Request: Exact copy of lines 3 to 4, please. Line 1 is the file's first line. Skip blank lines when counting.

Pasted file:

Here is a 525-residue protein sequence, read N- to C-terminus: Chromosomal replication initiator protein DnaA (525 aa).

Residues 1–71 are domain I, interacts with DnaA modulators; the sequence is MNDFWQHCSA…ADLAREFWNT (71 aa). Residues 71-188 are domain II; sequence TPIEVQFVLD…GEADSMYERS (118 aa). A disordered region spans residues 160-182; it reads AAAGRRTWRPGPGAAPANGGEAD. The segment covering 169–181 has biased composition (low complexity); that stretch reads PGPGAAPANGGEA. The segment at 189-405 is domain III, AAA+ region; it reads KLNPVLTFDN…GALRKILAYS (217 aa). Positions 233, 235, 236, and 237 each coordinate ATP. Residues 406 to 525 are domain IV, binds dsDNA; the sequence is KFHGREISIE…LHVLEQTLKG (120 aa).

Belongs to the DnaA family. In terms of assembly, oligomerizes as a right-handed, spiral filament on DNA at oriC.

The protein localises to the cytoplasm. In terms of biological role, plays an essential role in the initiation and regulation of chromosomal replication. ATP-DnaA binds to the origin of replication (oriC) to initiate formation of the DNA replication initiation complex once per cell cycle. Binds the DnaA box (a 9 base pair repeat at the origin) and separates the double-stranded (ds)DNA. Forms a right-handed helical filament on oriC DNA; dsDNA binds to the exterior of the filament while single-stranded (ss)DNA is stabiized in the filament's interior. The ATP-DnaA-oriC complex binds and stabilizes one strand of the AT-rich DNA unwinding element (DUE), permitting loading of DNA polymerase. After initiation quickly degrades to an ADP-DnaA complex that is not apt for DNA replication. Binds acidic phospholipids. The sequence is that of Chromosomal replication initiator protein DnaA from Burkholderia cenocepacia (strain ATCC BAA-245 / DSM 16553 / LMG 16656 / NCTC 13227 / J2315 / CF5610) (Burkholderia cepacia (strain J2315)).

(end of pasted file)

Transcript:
Belongs to the DnaA family. In terms of assembly, oligomerizes as a right-handed, spiral filament on DNA at oriC.

The protein localises to the cytoplasm. In terms of biological role, plays an essential role in the initiation and regulation of chromosomal replication. ATP-DnaA binds to the origin of replication (oriC) to initiate formation of the DNA replication initiation complex once per cell cycle. Binds the DnaA box (a 9 base pair repeat at the origin) and separates the double-stranded (ds)DNA. Forms a right-handed helical filament on oriC DNA; dsDNA binds to the exterior of the filament while single-stranded (ss)DNA is stabiized in the filament's interior. The ATP-DnaA-oriC complex binds and stabilizes one strand of the AT-rich DNA unwinding element (DUE), permitting loading of DNA polymerase. After initiation quickly degrades to an ADP-DnaA complex that is not apt for DNA replication. Binds acidic phospholipids. The sequence is that of Chromosomal replication initiator protein DnaA from Burkholderia cenocepacia (strain ATCC BAA-245 / DSM 16553 / LMG 16656 / NCTC 13227 / J2315 / CF5610) (Burkholderia cepacia (strain J2315)).